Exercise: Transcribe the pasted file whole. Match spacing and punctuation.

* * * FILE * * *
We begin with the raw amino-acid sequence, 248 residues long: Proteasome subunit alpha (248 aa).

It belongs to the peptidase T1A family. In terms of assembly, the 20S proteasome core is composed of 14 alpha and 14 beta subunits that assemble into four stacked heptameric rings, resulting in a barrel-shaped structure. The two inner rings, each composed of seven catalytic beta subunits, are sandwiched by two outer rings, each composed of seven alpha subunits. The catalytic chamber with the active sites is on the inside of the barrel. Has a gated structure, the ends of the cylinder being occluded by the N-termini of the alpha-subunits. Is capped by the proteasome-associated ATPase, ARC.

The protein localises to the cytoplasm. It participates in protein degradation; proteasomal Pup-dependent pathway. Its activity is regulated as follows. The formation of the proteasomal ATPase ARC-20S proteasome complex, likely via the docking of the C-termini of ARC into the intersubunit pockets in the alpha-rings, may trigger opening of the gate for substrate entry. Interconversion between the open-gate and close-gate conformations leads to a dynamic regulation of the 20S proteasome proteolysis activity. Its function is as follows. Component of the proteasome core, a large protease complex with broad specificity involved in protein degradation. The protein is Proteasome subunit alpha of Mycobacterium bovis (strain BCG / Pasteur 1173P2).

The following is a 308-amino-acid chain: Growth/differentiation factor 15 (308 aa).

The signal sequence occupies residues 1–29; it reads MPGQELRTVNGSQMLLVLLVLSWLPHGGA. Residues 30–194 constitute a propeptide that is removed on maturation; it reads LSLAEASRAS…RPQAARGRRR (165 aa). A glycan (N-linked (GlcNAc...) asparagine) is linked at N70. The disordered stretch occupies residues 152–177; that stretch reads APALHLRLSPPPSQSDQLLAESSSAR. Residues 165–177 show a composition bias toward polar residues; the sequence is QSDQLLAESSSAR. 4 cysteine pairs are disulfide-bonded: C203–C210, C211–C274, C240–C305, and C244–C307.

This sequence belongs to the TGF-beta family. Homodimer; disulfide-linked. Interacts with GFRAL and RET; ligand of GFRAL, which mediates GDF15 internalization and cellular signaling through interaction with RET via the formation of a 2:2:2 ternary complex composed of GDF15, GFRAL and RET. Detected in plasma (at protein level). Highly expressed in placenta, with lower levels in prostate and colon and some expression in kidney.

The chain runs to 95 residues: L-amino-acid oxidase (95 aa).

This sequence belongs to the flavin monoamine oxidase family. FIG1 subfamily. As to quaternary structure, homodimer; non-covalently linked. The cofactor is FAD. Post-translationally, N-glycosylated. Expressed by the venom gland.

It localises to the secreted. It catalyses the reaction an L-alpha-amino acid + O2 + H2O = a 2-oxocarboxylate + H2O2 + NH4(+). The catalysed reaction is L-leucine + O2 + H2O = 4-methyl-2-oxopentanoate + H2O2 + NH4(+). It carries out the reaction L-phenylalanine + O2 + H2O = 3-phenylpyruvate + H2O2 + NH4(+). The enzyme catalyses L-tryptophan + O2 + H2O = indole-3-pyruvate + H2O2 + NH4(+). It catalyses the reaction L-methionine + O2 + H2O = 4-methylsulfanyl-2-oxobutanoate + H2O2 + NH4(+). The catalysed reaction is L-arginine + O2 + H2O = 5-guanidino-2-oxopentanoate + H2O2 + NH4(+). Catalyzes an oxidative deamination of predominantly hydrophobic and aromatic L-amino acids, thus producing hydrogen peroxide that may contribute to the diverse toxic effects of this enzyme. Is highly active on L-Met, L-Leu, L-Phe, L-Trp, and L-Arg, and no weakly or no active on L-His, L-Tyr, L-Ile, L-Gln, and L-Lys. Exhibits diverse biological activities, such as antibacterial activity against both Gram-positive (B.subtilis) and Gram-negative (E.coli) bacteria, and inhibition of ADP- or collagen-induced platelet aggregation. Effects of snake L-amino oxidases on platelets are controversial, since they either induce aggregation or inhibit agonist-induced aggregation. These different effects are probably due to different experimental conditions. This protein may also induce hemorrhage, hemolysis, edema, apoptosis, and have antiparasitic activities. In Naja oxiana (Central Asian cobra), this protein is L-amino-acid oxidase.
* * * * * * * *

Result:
We begin with the raw amino-acid sequence, 248 residues long: Proteasome subunit alpha (248 aa).

It belongs to the peptidase T1A family. In terms of assembly, the 20S proteasome core is composed of 14 alpha and 14 beta subunits that assemble into four stacked heptameric rings, resulting in a barrel-shaped structure. The two inner rings, each composed of seven catalytic beta subunits, are sandwiched by two outer rings, each composed of seven alpha subunits. The catalytic chamber with the active sites is on the inside of the barrel. Has a gated structure, the ends of the cylinder being occluded by the N-termini of the alpha-subunits. Is capped by the proteasome-associated ATPase, ARC.

The protein localises to the cytoplasm. It participates in protein degradation; proteasomal Pup-dependent pathway. Its activity is regulated as follows. The formation of the proteasomal ATPase ARC-20S proteasome complex, likely via the docking of the C-termini of ARC into the intersubunit pockets in the alpha-rings, may trigger opening of the gate for substrate entry. Interconversion between the open-gate and close-gate conformations leads to a dynamic regulation of the 20S proteasome proteolysis activity. Its function is as follows. Component of the proteasome core, a large protease complex with broad specificity involved in protein degradation. The protein is Proteasome subunit alpha of Mycobacterium bovis (strain BCG / Pasteur 1173P2).

The following is a 308-amino-acid chain: Growth/differentiation factor 15 (308 aa).

The signal sequence occupies residues 1–29; it reads MPGQELRTVNGSQMLLVLLVLSWLPHGGA. Residues 30–194 constitute a propeptide that is removed on maturation; it reads LSLAEASRAS…RPQAARGRRR (165 aa). A glycan (N-linked (GlcNAc...) asparagine) is linked at N70. The disordered stretch occupies residues 152–177; that stretch reads APALHLRLSPPPSQSDQLLAESSSAR. Residues 165–177 show a composition bias toward polar residues; the sequence is QSDQLLAESSSAR. 4 cysteine pairs are disulfide-bonded: C203–C210, C211–C274, C240–C305, and C244–C307.

This sequence belongs to the TGF-beta family. Homodimer; disulfide-linked. Interacts with GFRAL and RET; ligand of GFRAL, which mediates GDF15 internalization and cellular signaling through interaction with RET via the formation of a 2:2:2 ternary complex composed of GDF15, GFRAL and RET. Detected in plasma (at protein level). Highly expressed in placenta, with lower levels in prostate and colon and some expression in kidney.

The chain runs to 95 residues: L-amino-acid oxidase (95 aa).

This sequence belongs to the flavin monoamine oxidase family. FIG1 subfamily. As to quaternary structure, homodimer; non-covalently linked. The cofactor is FAD. Post-translationally, N-glycosylated. Expressed by the venom gland.

It localises to the secreted. It catalyses the reaction an L-alpha-amino acid + O2 + H2O = a 2-oxocarboxylate + H2O2 + NH4(+). The catalysed reaction is L-leucine + O2 + H2O = 4-methyl-2-oxopentanoate + H2O2 + NH4(+). It carries out the reaction L-phenylalanine + O2 + H2O = 3-phenylpyruvate + H2O2 + NH4(+). The enzyme catalyses L-tryptophan + O2 + H2O = indole-3-pyruvate + H2O2 + NH4(+). It catalyses the reaction L-methionine + O2 + H2O = 4-methylsulfanyl-2-oxobutanoate + H2O2 + NH4(+). The catalysed reaction is L-arginine + O2 + H2O = 5-guanidino-2-oxopentanoate + H2O2 + NH4(+). Catalyzes an oxidative deamination of predominantly hydrophobic and aromatic L-amino acids, thus producing hydrogen peroxide that may contribute to the diverse toxic effects of this enzyme. Is highly active on L-Met, L-Leu, L-Phe, L-Trp, and L-Arg, and no weakly or no active on L-His, L-Tyr, L-Ile, L-Gln, and L-Lys. Exhibits diverse biological activities, such as antibacterial activity against both Gram-positive (B.subtilis) and Gram-negative (E.coli) bacteria, and inhibition of ADP- or collagen-induced platelet aggregation. Effects of snake L-amino oxidases on platelets are controversial, since they either induce aggregation or inhibit agonist-induced aggregation. These different effects are probably due to different experimental conditions. This protein may also induce hemorrhage, hemolysis, edema, apoptosis, and have antiparasitic activities. In Naja oxiana (Central Asian cobra), this protein is L-amino-acid oxidase.